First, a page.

Dremio raises $30 million from Cisco Investments and others…
Managing and processing data is hard work, especially for businesses with unwieldy databases. San Francisco-based startup Dremio offers tools that help streamline and curate that data, and its efforts haven’t gone unnoticed.
The self-described “data-as-a-service” company today announced an investment from Cisco Investments, bringing its latest round of funding to $30 million and the total amount raised to $45 million. This follows on the heels of two previous funding rounds — one in January led by Norwest Venture Partners, Lightspeed Venture Partners, and Redpoint Partners, and another in late 2015.
“When we make any investment, we gain insight into new markets and offer our customers visibility into best-in-class innovation,” Rob Salvagno, a spokesperson for Cisco Investments, said in an emailed statement. “Dremio’s initial traction has been very promising … [and it] also is applicable to Cisco’s own internal movement towards digital transformation.”
Dremio’s full-stack virtualization toolkit connects, analyzes, and processes data in part with so-called Data Reflections, which accelerate database queries without replicating data. Its platform bridges the gaps between relational databases, Hadoop, NoSQL, ElasticSearch, and other data stores, connecting to business intelligence software as if it were a primary data source and querying it via SQL.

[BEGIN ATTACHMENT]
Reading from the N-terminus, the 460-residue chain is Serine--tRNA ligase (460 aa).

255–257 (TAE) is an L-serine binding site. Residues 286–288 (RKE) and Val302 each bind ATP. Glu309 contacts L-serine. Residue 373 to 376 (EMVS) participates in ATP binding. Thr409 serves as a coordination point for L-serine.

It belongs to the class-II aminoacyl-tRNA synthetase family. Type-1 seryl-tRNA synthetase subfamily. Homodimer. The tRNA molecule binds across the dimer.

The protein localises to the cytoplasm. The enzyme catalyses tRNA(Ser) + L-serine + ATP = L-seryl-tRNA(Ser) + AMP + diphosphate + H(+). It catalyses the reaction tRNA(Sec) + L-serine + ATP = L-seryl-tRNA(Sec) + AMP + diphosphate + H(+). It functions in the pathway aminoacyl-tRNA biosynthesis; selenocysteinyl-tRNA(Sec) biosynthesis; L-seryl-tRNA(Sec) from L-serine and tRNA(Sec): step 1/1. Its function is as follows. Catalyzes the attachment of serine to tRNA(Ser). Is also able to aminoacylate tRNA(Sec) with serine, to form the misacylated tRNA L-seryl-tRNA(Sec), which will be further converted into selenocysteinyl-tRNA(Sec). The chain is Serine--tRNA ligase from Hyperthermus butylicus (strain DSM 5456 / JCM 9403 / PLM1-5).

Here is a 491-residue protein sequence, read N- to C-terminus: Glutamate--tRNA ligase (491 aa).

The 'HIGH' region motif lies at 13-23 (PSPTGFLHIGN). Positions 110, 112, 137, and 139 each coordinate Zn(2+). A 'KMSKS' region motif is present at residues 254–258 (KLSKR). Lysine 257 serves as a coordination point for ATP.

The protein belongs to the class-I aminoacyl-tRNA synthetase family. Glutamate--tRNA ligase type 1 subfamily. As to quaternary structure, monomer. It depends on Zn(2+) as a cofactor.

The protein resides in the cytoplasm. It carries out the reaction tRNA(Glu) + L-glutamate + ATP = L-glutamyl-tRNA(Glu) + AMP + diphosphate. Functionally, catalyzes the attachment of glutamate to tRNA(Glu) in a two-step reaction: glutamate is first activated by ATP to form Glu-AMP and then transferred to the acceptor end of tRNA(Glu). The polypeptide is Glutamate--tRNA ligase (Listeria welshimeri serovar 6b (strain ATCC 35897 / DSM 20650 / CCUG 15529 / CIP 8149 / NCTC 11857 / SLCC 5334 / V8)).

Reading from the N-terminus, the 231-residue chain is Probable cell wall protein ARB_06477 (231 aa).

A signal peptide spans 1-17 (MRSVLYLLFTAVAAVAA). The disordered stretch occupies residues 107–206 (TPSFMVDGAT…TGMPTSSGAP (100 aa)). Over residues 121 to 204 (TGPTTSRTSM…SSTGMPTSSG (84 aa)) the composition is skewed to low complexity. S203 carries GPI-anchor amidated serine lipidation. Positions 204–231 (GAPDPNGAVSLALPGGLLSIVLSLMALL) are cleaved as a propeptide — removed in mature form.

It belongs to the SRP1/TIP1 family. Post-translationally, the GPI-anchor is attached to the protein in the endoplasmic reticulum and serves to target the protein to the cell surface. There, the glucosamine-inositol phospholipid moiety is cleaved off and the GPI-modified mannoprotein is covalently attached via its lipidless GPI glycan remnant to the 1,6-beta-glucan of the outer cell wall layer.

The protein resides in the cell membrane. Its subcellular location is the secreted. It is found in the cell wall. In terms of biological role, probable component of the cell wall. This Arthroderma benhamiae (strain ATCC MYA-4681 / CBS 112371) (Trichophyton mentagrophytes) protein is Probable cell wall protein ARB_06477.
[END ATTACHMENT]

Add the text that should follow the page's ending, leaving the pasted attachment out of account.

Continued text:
Crucially, it maintains a catalog of data sources, physical and virtual datasets, and datasets’ lineage, making it easy to search and find datasets and see how data are being transformed. Tomer Shiran, cofounder and CEO of Dremio, described it as “Google Docs for datasets.”
Above: A few of the data sources Dremio’s platform supports.
Image Credit: Dremio
“We make data accessible to employees,” Shiran told VentureBeat in a phone interview. “It’s available to anyone who has permission to access it.”
To that end, Dremio contributes to projects like Parquet, Calcite, and Gandiva, an Apache-licensed open source execution kernel for evaluating and compiling expressions on Apache Arrow. And it offers Dremio 2.0, a suite of analytics and data processing tools optimized for enterprise.
Dremio 2.0 consists of the aforementioned Data Reflections technology, which automatically detects schemas, supports cloud data lakes in Amazon S3 and other cloud storage providers, and leverages Apache Arrow to speed up performance by a factor of a thousand. But it also builds in features like automatic failover, which automatically selects new nodes in the event of node and instance cluster failures, and dynamic granular access, which provides programmatic security controls through integration with Kerberos, LDAP, and other centralized providers.
Artificial intelligence is a core pillar of Dremio’s product lineup, Shiran said. The Dremio Learning Engine — which launched alongside Dremio 2.0 earlier this year — uses machine learning to recommend complementary datasets to users, adapt data catalogs automatically in response to changes in schema change and query execution, and intelligently cache and index metadata.
“We see [AI] as an opportunity to make companies’ experience with data as streamlined as it is in our personal lives,” Shiran said.
Dremio’s platform, which runs in the cloud via Kubernetes or in a Hadoop cluster, is available in an open source Community edition as well as a commercial Enterprise edition. (Subscription pricing scales based on the number of nodes to which Dremio is deployed — it can support more than 1,000.) The company, which has more than 70 employees, boasts customers in over 80 countries, including large enterprises like Daimler, Fred Hutch, Idio, Intel, OVH, Royal Caribbean, TransUnion, and UBS.
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